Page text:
The Ball by Konrad Laurids Pesch
Chernikov stepped out of the airlock warily, his every sense on heightened alert despite being isolated from the mysterious “ball” by an environmental suit. He’d volunteered to be the first one to inspect the ball without the aid of robotics and A.I.. None of the other scientists on site had volunteered, so it had been an easy choice for Deimos Fortress administration.
It was found at the Lagrange point between Callisto and Jupiter in 342. How long had it been out there hiding between the two bodies? No one knew for certain. The outer planets were visited so rarely anymore and the ball had only been found by happenstance when a mining drone had stumbled upon it during a routine survey. It was small enough to not register on normal long range surveys, often hidden behind Callisto, and emitted no active signals to give itself away. It was a quiet and seemingly benign enigma.
But the disquieting thing about the discovery was that a very terrestrial “B42” emblazoned the exterior. No living human knew of its existence, or admitted to it, nor were there any historical breadcrumbs shedding light on its origin. Equally disturbing was the fact that there might be forty-one other balls hidden somewhere in the Solar System … perhaps more assuming B42 wasn’t the last ball. Or perhaps there were no other balls at all, just some sick joke by an unseen entity. Either way it was not a comforting epiphany.
Equally disturbing was that there might be forty-one other balls hidden somewhere in the Solar System … perhaps more. It was not a comforting epiphany.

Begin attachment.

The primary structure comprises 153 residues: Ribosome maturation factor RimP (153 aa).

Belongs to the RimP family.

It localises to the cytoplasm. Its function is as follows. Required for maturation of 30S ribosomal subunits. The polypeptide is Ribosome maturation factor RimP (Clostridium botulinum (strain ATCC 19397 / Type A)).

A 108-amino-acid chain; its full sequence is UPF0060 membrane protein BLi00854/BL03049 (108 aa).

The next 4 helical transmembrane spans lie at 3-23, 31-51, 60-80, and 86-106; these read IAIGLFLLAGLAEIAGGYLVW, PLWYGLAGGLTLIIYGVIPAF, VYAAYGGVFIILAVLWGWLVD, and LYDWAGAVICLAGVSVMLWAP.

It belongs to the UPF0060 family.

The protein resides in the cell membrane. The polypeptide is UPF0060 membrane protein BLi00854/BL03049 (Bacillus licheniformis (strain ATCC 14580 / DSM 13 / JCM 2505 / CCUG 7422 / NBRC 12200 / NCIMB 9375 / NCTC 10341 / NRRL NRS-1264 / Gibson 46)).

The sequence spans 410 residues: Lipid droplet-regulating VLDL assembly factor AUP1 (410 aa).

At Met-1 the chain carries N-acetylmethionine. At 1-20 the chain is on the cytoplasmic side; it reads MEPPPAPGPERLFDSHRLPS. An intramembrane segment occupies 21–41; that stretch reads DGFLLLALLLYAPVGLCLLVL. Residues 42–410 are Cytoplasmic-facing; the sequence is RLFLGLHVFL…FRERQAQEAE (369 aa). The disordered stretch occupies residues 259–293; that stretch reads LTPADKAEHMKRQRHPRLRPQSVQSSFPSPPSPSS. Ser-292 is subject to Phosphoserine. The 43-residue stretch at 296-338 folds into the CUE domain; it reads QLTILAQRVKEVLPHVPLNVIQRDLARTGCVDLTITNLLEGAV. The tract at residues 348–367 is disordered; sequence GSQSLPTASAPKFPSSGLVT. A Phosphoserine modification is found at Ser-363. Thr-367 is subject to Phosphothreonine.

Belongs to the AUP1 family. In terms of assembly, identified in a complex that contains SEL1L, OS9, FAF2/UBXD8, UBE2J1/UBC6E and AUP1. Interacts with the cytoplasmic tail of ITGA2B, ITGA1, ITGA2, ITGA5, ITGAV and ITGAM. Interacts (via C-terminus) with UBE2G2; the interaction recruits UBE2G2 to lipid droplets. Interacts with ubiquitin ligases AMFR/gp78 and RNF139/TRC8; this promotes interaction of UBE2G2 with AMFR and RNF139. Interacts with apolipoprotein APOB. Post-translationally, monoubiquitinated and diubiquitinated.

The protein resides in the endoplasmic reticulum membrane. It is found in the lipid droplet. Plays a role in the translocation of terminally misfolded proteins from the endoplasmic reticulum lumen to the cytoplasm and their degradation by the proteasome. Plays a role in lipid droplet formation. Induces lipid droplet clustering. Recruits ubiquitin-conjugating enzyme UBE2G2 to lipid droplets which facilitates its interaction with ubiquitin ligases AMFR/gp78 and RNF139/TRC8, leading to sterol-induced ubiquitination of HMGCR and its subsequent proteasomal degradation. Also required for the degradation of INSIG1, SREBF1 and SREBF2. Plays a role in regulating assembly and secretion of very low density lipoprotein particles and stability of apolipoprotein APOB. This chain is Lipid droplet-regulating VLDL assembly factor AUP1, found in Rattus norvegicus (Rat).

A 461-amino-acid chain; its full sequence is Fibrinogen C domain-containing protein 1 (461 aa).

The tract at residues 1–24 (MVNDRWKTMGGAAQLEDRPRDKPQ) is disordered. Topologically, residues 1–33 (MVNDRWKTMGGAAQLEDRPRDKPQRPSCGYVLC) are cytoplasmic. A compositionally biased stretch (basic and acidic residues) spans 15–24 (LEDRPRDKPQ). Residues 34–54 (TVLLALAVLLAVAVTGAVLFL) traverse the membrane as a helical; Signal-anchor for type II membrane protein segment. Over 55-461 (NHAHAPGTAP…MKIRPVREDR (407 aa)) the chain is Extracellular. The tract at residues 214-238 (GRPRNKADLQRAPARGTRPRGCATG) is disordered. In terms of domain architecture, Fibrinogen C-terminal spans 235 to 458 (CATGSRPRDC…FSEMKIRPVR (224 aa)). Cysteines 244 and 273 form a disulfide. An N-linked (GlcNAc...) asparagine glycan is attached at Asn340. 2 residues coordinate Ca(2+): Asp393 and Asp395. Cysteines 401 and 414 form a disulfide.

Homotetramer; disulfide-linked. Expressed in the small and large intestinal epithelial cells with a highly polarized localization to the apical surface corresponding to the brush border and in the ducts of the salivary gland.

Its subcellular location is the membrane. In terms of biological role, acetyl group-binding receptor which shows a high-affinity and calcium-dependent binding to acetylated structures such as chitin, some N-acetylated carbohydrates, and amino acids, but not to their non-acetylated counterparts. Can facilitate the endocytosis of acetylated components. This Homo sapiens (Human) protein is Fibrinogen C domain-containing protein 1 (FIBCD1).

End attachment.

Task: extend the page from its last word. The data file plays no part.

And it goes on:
B42 had been scanned, poked, prodded, and then gingerly dragged out of the Jovian gravity well to be hauled back to Mars orbit where it was now ensconced in an air dock undergoing further research. Quantum dating estimated its age at nearly 800 years, placing its origin in the pre-Diaspora Era … even pre-human spaceflight era. Which made absolutely no logical sense. But was quantum dating even accurate on something so strange and out of place? Another riddle to unravel. Nothing about it felt right to Chernikov.
He now found himself inside the massive Deimos Fortress, standing on a gangway that creaked quietly in the thin atmosphere of the pressurized dock. He took a deep breath and started across the gangway, his boots padding faintly on the grating, ready to face the enigma and his own anxieties.
He stopped and reflected momentarily, tilting his head as he pondered. The most frightening aspect of In 342 DE (2652 CE) a non-Terrestrial device was found nestled in the Lagrange point between Callisto and Jupi... More wasn’t its age, or questionable origin, or that it possessed Earthly markings. The most unnerving aspect of B42 was that its door had silently opened of it’s own accord as he walked closer.
And inside a baleful green glow stared back at him.
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